What NAPWA needs now, says Morna Cornel, Director of the AIDS Consortium, is the sort of strong national leadership that will strengthen its organisational structures and make the organisation less reliant on a few key individuals in the long term.

When the permanent position for the director is advertised in March this year, it therefore seems likely that the decision regarding an incumbent will be based on the individual’€™s skills rather than on his or her HIV status alone.

“It would be ideal to have NAPWA run by an HIV positive person but what is essential is that it is run by a competant person,” says Cornel. “And it’€™s such a small pool of people who are living openly with HIV that you are looking at a very small group of candidates to whom preference should be given.”

Treatment Action Campaign member and AIDS activist, Zackie Achmat, is HIV positive and is outspoken in his criticism of the organisation. “The central issue for NAPWA is not the HIV status of its director, but its lack of vision, programme and political courage,” he says.

He says the board of NAPWA includes HIV negative members, but this has not changed life for people living with HIV/AIDS in the country. “It is not clear that an HIV negative director will change this position now,” Achmat adds.

However, for NAPWA, the continuing distinction between HIV positive and HIV negative people is cause for concern. In its view, this kind of thinking runs the risk of feeding into the very prejudice and stigma which it hopes to overcome.

“You cannot normalize the disease if you create or re-enforce categories of difference,” says Mary Crewe, Director of the Centre for the Study of AIDS at the University of Pretoria.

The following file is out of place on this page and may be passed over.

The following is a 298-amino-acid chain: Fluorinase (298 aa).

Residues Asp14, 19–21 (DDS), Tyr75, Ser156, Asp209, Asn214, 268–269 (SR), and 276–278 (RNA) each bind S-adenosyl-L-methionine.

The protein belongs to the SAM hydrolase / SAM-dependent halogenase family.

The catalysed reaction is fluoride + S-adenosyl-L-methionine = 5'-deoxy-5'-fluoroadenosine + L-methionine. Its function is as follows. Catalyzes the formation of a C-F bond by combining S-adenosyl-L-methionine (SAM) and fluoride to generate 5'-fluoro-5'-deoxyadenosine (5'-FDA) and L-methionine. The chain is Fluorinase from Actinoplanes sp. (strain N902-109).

In France, the recent nomination of Emmanuelle Cosse, an HIV negative and heterosexual woman, as President of the AIDS activist organisation, ACT-UP Paris, caused an initial stir and has already changed people’€™s perception of who the stakeholders are in AIDS activism.

“People’€™s gut feeling is that an HIV positive person must run an organisation for HIV positive people much like a woman must run a woman’€™s organisation,” says Peter Busse.

“But PWA organisations should open up at an appropriate time. It’€™s just that people are perhaps stuck in the old paradigm. If you look at the history of PWA organisations internationally, they start off closed to give PWAs confidentiality and a sense of safety that their status won’€™t be disclosed. Then, over time, it opens up, which is a positive thing.”

But the question of whether an HIV negative person can ever understand the issues in the same way remains. Mark Heywood of the AIDS Law Project is not convinced.

“I think NAPWA should be led by a person with AIDS. People with HIV have a perspective, a sense of urgency and necessity that, like it or not, HIV negative people, including close friends and family, do not have,” says Heywood. – health-e news agency.